Duke Energy Progress seeks to expand air pollution permit
‘Fracking’ a concern by environmental watchdog group
Amanda Moss Richmond County Daily Journal
Duke Energy Progress in Richmond County is seeking a permit to allow the plant to emit higher levels of air pollution to allow the plant to operate to its full capacity.
Duke Energy Progress began its operation in June 2011. Since then it has become one of the larger natural gas-burning facilities in North Carolina. There are around 350 facilities in the state of North Carolina that fall under the category of larger facilities.
Duke Energy Progress must apply for a Title V permit with the North Carolina Department of Environment and Natural Resources. The North Carolina Division of Air Quality (DAQ) monitors the requirements found in state and federal air pollution regulations.
Tom Mather, public information officer of DAQ, explained the purpose of the Title V permit.
“The Title V permit is used for larger facilities,” Mather said. “It pulls together all various requirements to meet air quality into one document. It’s requirements are more rigorous than those for smaller air pollution services. The recordkeeping has to be more detailed, it must report all information to the state and the regulations become federally enforceable under a Title V permit.”
Mather said that before a Title V permit is granted, the DAQ gives a 30-day period for the public to comment or request a public hearing on the matter. That period ended Sept. 9.
Mather said only one entity — the Blue Ridge Environmental Defense League — expressed concern for the Title V permit during the public comment period.
Kate Dunnagan, community organizer for the Blue Ridge Environmental Defense League, said that if the permit was approved it would increase the levels of toxins in the air — such as nitrogen dioxide, sulfur dioxide, carbon monoxide. However, the biggest concern of the organization is the soource of the natural gas; specifically, they want to know if the natural gas is coming from a process known as hydraulic fracturing.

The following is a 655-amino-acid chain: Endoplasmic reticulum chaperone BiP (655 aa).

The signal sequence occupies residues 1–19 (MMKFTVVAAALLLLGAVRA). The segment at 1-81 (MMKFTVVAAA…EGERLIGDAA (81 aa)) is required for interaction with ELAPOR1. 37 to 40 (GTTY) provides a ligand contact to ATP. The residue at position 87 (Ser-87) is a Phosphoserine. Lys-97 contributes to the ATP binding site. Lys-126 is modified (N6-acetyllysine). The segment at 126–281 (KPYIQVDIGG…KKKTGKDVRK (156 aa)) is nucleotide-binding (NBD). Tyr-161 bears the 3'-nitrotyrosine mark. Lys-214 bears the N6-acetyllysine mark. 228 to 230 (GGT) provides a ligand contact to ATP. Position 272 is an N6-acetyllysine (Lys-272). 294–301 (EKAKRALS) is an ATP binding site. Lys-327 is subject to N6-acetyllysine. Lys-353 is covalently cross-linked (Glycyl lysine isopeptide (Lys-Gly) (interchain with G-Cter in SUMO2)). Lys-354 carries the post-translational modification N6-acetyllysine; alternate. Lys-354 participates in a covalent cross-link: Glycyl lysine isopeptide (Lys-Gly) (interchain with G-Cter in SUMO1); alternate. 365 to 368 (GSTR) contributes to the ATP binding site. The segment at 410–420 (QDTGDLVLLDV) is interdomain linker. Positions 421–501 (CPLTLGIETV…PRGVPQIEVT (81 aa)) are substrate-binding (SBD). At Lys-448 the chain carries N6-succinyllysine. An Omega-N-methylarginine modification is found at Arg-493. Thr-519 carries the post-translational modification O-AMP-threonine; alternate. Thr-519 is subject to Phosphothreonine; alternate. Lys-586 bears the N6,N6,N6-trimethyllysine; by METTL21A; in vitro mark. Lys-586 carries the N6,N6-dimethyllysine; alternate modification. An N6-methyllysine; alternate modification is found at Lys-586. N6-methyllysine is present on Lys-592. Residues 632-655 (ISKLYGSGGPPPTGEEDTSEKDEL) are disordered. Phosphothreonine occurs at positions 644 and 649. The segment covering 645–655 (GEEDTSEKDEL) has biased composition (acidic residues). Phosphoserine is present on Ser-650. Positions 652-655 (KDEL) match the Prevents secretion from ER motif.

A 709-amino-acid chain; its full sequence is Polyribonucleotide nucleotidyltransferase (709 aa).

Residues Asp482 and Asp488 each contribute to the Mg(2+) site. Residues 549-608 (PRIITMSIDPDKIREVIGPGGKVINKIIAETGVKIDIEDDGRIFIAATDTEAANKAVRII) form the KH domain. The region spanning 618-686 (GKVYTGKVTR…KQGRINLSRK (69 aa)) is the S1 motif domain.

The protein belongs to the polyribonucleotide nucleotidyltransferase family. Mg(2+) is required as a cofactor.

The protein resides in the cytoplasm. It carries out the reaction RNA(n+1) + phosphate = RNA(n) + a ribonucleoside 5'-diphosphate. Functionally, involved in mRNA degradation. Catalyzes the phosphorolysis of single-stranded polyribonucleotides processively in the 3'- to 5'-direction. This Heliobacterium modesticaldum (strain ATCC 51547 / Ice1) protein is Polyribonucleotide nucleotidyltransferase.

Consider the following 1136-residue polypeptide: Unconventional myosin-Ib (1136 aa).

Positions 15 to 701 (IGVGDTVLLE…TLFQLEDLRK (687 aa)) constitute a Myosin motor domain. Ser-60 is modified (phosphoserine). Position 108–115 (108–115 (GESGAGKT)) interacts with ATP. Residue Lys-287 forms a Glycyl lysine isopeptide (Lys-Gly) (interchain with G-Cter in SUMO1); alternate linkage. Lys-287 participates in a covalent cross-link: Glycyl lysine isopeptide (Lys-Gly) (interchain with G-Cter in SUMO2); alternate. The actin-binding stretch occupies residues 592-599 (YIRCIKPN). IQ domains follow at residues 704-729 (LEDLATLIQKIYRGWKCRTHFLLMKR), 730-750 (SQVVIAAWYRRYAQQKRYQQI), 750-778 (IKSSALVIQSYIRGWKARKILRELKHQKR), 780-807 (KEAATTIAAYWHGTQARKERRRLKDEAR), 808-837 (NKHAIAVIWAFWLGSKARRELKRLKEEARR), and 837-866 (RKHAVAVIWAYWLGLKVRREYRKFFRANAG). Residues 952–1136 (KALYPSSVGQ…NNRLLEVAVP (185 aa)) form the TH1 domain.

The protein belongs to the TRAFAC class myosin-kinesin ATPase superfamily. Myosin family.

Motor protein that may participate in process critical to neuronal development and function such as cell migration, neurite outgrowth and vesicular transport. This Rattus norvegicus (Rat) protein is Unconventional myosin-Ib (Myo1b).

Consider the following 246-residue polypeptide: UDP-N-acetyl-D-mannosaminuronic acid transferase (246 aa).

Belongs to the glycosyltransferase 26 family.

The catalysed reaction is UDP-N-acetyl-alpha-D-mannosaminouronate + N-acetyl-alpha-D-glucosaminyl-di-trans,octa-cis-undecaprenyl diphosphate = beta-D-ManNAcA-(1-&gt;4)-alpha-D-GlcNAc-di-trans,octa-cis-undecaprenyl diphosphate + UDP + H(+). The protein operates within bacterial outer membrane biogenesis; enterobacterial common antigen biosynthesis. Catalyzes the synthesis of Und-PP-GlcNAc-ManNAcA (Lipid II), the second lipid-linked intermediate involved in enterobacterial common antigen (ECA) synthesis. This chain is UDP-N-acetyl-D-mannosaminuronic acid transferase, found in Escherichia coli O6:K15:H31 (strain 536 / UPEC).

“Hydraulic fracturing is more commonly known as ‘fracking,” said Dunnagan. “It is a method of extracting natural gas that involves chemicals being injected into the ground to break up shale formations and release the gas. These chemicals that are left behind can get into ground water and pollute it as well as increase air pollution.”
Lisa Hoffman, Duke Energy Progress media relations, tried to address those concerns.
“Duke Energy Progress is simply a natural gas customer,” Hoffman said. “We simply receive the gas from various sources. We have no part in the way the gas is procured.”
When asked about the Title V permit for the Richmond County facility, Hoffman said that it was just a process of operating a facility.
“It is a stepping stone,” Hoffman said. “First we had a construction permit for the facility, then a regular operating permit and now a Title V permit. We are still required to fall under the federal and state guidelines found under the Title V permit, and we are well under the limits.”
Hoffman believes the benefits of the Title V permit outweigh the pitfalls.
“Natural gas is a cleaner, and cheaper, energy source in comparison to coal or fuel oil,” Hoffman said. “And since 2005, North Carolina as a whole has reduced its emission of sulfur dioxide by 89 percent and its emission of nitrogen dioxide by 61 percent.”
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